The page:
The modern roots of conservation biology can be found in the late 18th-century Enlightenment period particularly in England and Scotland.BOOK, Cloyd, E. L., 1972, James Burnett, Lord Monboddo, New York, Oxford University Press, 196, 978-0-19-812437-5, A number of thinkers, among them notably Lord Monboddo, described the importance of "preserving nature"; much of this early emphasis had its origins in Christian theology.Scientific conservation principles were first practically applied to the forests of British India. The conservation ethic that began to evolve included three core principles: that human activity damaged the environment, that there was a civic duty to maintain the environment for future generations, and that scientific, empirically based methods should be applied to ensure this duty was carried out. Sir James Ranald Martin was prominent in promoting this ideology, publishing many medico-topographical reports that demonstrated the scale of damage wrought through large-scale deforestation and desiccation, and lobbying extensively for the institutionalization of forest conservation activities in British India through the establishment of Forest Departments.Stebbing, E.P (1922)The forests of India vol. 1, pp. 72-81The Madras Board of Revenue started local conservation efforts in 1842, headed by Alexander Gibson, a professional botanist who systematically adopted a forest conservation program based on scientific principles. This was the first case of state conservation management of forests in the world.BOOK,weblink Empire Forestry and the Origins of Environmentalism, Greg, Barton, 2002, Cambridge University Press, 48, 978-1-139-43460-7, Governor-General Lord Dalhousie introduced the first permanent and large-scale forest conservation program in the world in 1855, a model that soon spread to other colonies, as well the United States,NEWS,weblink A life for forestry, MUTHIAH, S., Nov 5, 2007, Metro Plus Chennai, The Hindu, 2009-03-09, Chennai, India, BOOK, Cleghorn, Hugh Francis Clarke, The Forests and Gardens of South India, W. H. Allen, London, 1861, Original from the University of Michigan, Digitized Feb 10, 2006, 301345427,weblink JOURNAL, Bennett, Brett M., Early Conservation Histories in Bengal and British India: 1875-1922,weblinkweblink" title="web.archive.org/web/20120304212026weblink">weblink 2012-03-04, Journal of the Asiatic Society of Bangladesh, 50, 1–2, 2005, 485–500, Asiatic Society of Bangladesh, 1016-6947, where Yellowstone National Park was opened in 1872 as the world's first national park.BOOK, Haines, Aubrey, The Yellowstone Story: A History of Our First National Park: Volume 1 Revised Edition, 1996, Yellowstone Association for Natural Science, History of Education, The term conservation came into widespread use in the late 19th century and referred to the management, mainly for economic reasons, of such natural resources as timber, fish, game, topsoil, pastureland, and minerals. In addition it referred to the preservation of forests (forestry), wildlife (wildlife refuge), parkland, wilderness, and watersheds. This period also saw the passage of the first conservation legislation and the establishment of the first nature conservation societies. The Sea Birds Preservation Act of 1869 was passed in Britain as the first nature protection law in the worldBOOK,weblink Coastal Dunes: Ecology and Conservation, G. Baeyens, M. L. Martinez, 2007, 282, Springer, after extensive lobbying from the Association for the Protection of SeabirdsNEWS,weblink Protecting seabirds at Bempton Cliffs, BBC News, Jo, Makel, 2 February 2011, and the respected ornithologist Alfred Newton.Newton A. 1899. The plume trade: borrowed plumes. The Times 28 January 1876; and The plume trade. The Times 25 February 1899. Reprinted together by the Society for the Protection of Birds, April 1899. Newton was also instrumental in the passage of the first Game laws from 1872, which protected animals during their breeding season so as to prevent the stock from being brought close to extinction.Newton A. 1868. The zoological aspect of game laws. Address to the British Association, Section D, August 1868. Reprinted [n.d.] by the Society for the Protection of Birds.One of the first conservation societies was the Royal Society for the Protection of Birds, founded in 1889 in ManchesterWEB,weblink Milestones, RSPB, 19 February 2007, as a protest group campaigning against the use of great crested grebe and kittiwake skins and feathers in fur clothing. Originally known as "the Plumage League",BOOK, Penna, Anthony N., Armonk, N.Y. U.S.A., Nature's Bounty: Historical and Modern Environmental Perspectives, 1999, M. E. Sharpe, 978-0-7656-0187-2, 99, harv,weblink the group gained popularity and eventually amalgamated with the Fur and Feather League in Croydon, and formed the RSPB.WEB,weblink History of the RSPB, RSPB, 19 February 2007, The National Trust formed in 1895 with the manifesto to "...promote the permanent preservation, for the benefit of the nation, of lands, ...to preserve (so far practicable) their natural aspect." In May 1912, a month after the Titanic sank, banker and expert naturalist Charles Rothschild held a meeting at the Natural History Museum in London to discuss his idea for a new organisation to save the best places for wildlife in the British Isles. This meeting led to the formation of the Society for the Promotion of Nature Reserves, which later became the Wildlife Trusts. In the United States, the Forest Reserve Act of 1891 gave the President power to set aside forest reserves from the land in the public domain. John Muir founded the Sierra Club in 1892, and the New York Zoological Society was set up in 1895. A series of national forests and preserves were established by Theodore Roosevelt from 1901 to 1909.WEB,weblink Theodore Roosevelt and Conservation - Theodore Roosevelt National Park (U.S. National Park Service), www.nps.gov, 2016-10-04, WEB,weblinkweblink" title="web.archive.org/web/20050223142405weblink">weblink yes, 2005-02-23, Environmental timeline 1890–1920, runet.edu, The 1916 National Parks Act, included a 'use without impairment' clause, sought by John Muir, which eventually resulted in the removal of a proposal to build a dam in Dinosaur National Monument in 1959.BOOK, Davis, Peter, Museums and the natural environment: the role of natural history museums in biological conservation, Leicester University Press, London, 1996, 978-0-7185-1548-5, File:Muir and Roosevelt restored.jpg|thumb|Roosevelt and Muir on Glacier Point in Yosemite National ParkYosemite National ParkIn the 20th century, Canadian civil servants, including Charles Gordon HewittWEB,weblink Chrono-Biographical Sketch: Charles Gordon Hewitt, people.wku.edu, 2017-05-07, and James Harkin spearheaded the movement toward wildlife conservation.For a review and introduction to the history of wildlife conservation and preservation in Canada, see BOOK, Foster, Janet, Working for wildlife: the beginning of preservation in Canada, University of Toronto Press, Toronto, 1997, 978-0-8020-7969-5, 2nd,weblink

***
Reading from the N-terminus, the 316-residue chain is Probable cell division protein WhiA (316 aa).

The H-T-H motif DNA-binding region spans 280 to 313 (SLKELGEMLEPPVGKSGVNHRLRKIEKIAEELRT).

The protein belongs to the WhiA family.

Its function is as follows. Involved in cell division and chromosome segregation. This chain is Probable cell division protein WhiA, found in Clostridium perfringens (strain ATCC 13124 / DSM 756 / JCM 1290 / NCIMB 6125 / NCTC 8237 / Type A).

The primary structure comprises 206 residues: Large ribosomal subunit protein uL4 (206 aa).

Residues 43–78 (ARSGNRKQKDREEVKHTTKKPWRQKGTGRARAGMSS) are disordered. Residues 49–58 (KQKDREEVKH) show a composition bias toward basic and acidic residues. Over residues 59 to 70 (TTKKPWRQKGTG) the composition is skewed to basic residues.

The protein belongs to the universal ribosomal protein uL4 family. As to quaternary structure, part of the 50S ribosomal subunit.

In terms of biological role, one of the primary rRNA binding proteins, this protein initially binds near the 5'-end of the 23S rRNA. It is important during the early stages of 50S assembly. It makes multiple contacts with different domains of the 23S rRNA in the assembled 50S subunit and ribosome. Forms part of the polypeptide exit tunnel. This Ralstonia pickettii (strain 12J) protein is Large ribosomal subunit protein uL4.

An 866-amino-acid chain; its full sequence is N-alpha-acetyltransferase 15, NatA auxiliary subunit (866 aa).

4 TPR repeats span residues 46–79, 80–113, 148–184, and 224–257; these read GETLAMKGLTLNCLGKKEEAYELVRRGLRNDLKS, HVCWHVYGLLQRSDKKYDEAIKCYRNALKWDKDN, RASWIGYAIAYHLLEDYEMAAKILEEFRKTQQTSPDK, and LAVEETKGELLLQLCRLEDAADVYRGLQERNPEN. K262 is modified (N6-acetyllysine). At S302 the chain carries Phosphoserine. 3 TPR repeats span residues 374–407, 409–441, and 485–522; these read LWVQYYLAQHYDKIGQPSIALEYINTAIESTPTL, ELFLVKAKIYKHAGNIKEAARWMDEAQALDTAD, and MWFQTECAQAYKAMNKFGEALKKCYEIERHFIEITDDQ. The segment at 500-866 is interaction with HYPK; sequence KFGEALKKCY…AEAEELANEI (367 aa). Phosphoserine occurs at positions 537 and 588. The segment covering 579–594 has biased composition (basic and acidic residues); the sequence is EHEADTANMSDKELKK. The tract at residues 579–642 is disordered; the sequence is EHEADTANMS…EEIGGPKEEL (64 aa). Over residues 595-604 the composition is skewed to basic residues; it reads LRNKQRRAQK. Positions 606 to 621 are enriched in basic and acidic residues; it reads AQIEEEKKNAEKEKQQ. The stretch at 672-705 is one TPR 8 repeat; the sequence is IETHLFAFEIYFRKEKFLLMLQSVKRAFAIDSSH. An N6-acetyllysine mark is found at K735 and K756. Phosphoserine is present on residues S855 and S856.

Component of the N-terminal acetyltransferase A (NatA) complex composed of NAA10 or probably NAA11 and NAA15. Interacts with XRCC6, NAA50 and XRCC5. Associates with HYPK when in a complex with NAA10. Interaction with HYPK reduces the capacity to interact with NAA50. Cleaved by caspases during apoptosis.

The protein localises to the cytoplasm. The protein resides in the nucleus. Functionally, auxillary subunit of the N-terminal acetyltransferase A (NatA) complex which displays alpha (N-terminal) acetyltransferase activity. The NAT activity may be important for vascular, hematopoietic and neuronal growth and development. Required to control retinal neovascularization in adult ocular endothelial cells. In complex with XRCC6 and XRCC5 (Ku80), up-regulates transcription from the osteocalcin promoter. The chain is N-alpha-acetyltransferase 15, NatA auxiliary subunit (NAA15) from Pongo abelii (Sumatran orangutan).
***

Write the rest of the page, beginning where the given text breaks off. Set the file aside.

Global conservation efforts